Keeping baby by your breast prevents them from scooting up too high to the soft pillows, and keeps them from scrunching down low and getting under the covers.

My husband and I even use separate blankets so that there’s no chance of one of us pulling the blanket up too high and covering our baby.

Another fun fact about keeping baby at your breast, is that breastfeeding moms around the world have the “cuddle curl” instinct. Our knees come up near the baby’s legs and our bottom arm curls around the baby’s head. Our legs prevent us from rolling onto the baby, and the arm prevents anyone else from getting too close! Moms are awesome.

  1. Healthy Baby on Their Back

Full-term, healthy babies are at a lower risk for SIDS and most can safely bed-share right from birth. Most experts agree that by 4 months old, healthy babies are just as safe bed-sharing as they are in their own sleeping space.

If your baby has any health issues or you have been told that your baby is a higher risk for SIDS, you’ll want to discuss sleeping options with your pediatrician.

Keeping baby on their back while sleeping ensures that their airways are clear and they will not push their face into the mattress. A lot of babies prefer to sleep on their sides, so check with your pediatirican if your baby seems to prefer this sleeping position.

  1. Keep them Lightly Dressed

Ideal temperature for babies is anywhere from 61 to 72 degrees Fahrenheit. They can be dressed in up to one layer more than you comfortably have on.

For example, if you have on shorts and a t-shirt, a good option for your baby may be a long sleeved footie-sleeper.

Pro-tip: Little Sleepies pajamas are super soft and comfortable, and last up to a year because they’re made of stretchy bamboo fabric! They even have matching pajamas for the whole family!! (No, I don’t work for them, I just really love this brand, haha)

Regardless of which kind of pajamas you use, opt for the zipper kind. No one wants to be undoing and redoing millions of buttons during middle-of-the-night changes.

  1. Not Too Soft a Bed

It is essential to use a firm mattress when co-sleeping with your baby.

A soft or squishy surface can increase the risk of suffocation, as your baby’s face can sink into the mattress, making it difficult for them to breathe. A firm mattress provides a stable and secure sleeping surface, reducing the risk of suffocation.

If you’ve been looKing for a sign to upgrade your mattress – here it is! Experts say that a firm, King-sized mattress is best for co-sleeping, because it gives parents and baby the room they need to sleep safely.

  1. Watch the Cords and Gaps

It’s important that there is nothing besides your bedding, yourself, and your baby in your bed if you want to co-sleep. Phone charging cords, clothing, loose blankets, and anything that could get wrapped around the baby are all serious choking and suffocation hazards.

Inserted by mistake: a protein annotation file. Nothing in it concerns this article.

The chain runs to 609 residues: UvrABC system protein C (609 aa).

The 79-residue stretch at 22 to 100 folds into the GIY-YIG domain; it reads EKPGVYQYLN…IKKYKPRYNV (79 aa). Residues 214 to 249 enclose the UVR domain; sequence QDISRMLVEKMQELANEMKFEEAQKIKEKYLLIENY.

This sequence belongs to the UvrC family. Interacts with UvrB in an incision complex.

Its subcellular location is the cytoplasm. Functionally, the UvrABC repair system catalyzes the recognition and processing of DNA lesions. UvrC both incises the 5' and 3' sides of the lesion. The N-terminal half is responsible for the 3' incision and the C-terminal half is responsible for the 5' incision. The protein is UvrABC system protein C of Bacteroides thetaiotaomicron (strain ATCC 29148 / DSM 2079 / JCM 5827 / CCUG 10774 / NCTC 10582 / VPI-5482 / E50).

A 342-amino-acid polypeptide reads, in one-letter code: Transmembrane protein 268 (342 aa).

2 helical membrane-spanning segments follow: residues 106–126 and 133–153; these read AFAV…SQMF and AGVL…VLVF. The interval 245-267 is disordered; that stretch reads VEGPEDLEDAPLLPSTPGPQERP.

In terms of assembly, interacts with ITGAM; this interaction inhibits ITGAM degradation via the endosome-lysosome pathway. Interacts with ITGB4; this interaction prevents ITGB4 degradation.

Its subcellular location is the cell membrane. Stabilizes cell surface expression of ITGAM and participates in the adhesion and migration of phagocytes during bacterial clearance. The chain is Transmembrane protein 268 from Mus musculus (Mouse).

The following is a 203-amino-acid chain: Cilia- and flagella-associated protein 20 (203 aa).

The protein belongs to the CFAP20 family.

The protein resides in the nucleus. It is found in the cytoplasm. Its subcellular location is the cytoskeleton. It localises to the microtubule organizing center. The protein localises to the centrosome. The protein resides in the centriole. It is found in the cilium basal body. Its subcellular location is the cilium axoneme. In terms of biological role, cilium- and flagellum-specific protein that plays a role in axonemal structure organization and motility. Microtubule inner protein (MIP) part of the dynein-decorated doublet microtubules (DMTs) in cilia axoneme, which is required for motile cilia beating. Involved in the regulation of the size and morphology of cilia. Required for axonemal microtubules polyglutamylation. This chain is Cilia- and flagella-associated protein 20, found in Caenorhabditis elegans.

You’ll also want to make sure that there aren’t any gaps between the bed and the wall that baby could fall into, and that babies is near the center of the bed so that they can’t fall off the side onto the floor.

Falling off the bed isn’t as big of a concern before your baby can roll over, but it’s better to start good habits from the beginning instead of trying to change your habits later on.

  1. Keep the Covers Off their Head

The same rules apply in your bed as they do in cribs – To reduce the risk of suffocation, it is crucial to avoid soft bedding, such as pillows, blankets, and stuffed animals, in the co-sleeping area. These items can easily cover your baby’s face and obstruct their airway, increasing the risk of suffocation.

 Most babies do just fine in their pajamas, but if you need to provide more warmth for your baby, look into Sleep sack blankets or my personal favorite – the Merlin Magic Sleep Suit.

safely Co-Sleep with Your Baby

The bottom line: Educate Yourself on Safe Co-Sleeping Practices, and do what works for you!

It is essential to educate yourself on safe co-sleeping practices to avoid any harm coming to your baby.

Co-sleeping can be a wonderful way to bond with your baby and promote better sleep for both you and your little one. However, it is crucial to prioritize safety when co-sleeping.

These tips are a great start for how you can safely co-sleep with your baby comfortably, but this is just my own experience, it is not a suggestion or medical advice.

Consult with your pediatrician or a certified sleep consultant to learn about the latest safety recommendations and guidelines, and always make decisions based on what feels best for you!